Most people know what recycling is, but how many know about upcyling?

According to Mitchell Attenson, president of Attenson’s Coventry Antiques & Books in Cleveland Heights; Megan Featherston, founder and CEO of VNTG Home in Cleveland; and Cynthia Maciejewski, co-owner of Neue Auctions in Beachwood, upcycling is another way individuals can impact the environment in a positive way.

They said upcycling is related to recycling, but it’s making something better with creative reuse.

“For me, upcycling is taking an object and taking it to the next level,” Maciejewski explained. “You repurpose it for another use. You’re giving these items a new life.”

Featherston added, “Upcycling and restoration celebrate the originality of a piece by changing, improving on it and personalizing it into something new. It’s about celebrating it in a more new and current way. Upcycling is making it new again.”

The difference between recycling and upcycling lies in the method, Attenson said.

“Upcycling is taking something that might have been discarded or forgotten or donated and adding it to your current lifestyle,” he stated. “Recycling would be breaking an object down and making it into something completely new and different. Upcycling has no (negative) impact on the environment.”

Anything can be upcycled, but furniture, art, home items and clothing are most common. The professionals said their businesses welcome upcycling and restoration in various ways.

“We try to get younger people involved,” Maciejewski noted. “It seems like the younger generation is the one that is finding creative reuse of products. They seem to be a little more aware of not having unwanted items in their life. Even in my generation, we’re the ones who can afford to purchase higher-end pieces. We’re trying to get the younger generation aware of it so they’re not going out there and living a life where they constantly buy something new.”

Featherston said VNTG Home specializes in home interiors, like upholstered pieces that can be repainted or reupholstered to personalize a piece or breathe new life into a family heirloom.

“This gives it a new, modern twist,” she stated. “Wooden furniture can be painted, restained and sanded down. And sometimes, a piece needs both. We also believe in upcycling your home – creating a beautiful space out of an old home. We start with the home and end with the furniture.”

Attenson said anything can be upcycled if one is creative enough. But, he specializes in books and small appliances and electronics.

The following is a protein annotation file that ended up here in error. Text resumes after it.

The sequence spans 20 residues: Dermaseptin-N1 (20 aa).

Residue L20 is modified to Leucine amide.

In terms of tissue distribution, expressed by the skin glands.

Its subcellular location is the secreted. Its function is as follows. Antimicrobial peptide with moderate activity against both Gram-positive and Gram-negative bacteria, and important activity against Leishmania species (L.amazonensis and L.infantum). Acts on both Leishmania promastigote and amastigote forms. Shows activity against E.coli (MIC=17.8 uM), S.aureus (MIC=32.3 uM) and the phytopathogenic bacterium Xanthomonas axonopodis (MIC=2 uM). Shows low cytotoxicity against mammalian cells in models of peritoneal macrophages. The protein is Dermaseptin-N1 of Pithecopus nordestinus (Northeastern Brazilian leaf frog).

“Without letting these things go to the wayside, we find them a new home,” Attenson said. “Instead of going out and buying a new book, which requires trees to be chopped down, you can get a book from a place without extra environmental impact.”

The professionals said upcycling has gained popularity recently with the increased attention on global warming and other environmental changes.

“There is a segment of the public who is quite aware of climate change and the filling up if our dumps and landfills,” Attenson said. “Many times, items have many lives to them. But people use them for a short amount of time. Instead of going through items like that, we can reuse items that have proved to last longer. Sometimes, all that’s needed is a fresh coat of paint and a little work.”

Featherston added, “It’s an emotional commitment that younger dwellers have toward celebrating their lives and their homes. They don’t like new, they like character and the architecture of loved- before furniture. The younger generation has been learning about sustainability from the time they were children. It’s about doing the right thing, which is a big part of being a good social citizen.”

Maciejewski noted, “If people are more conscientious of upcycling, it’s going to become more commonplace and it won’t be a second thought. People will continue to use something and use it again. There are so many different things you can do. It’s how we live, where we live and what we live with.”

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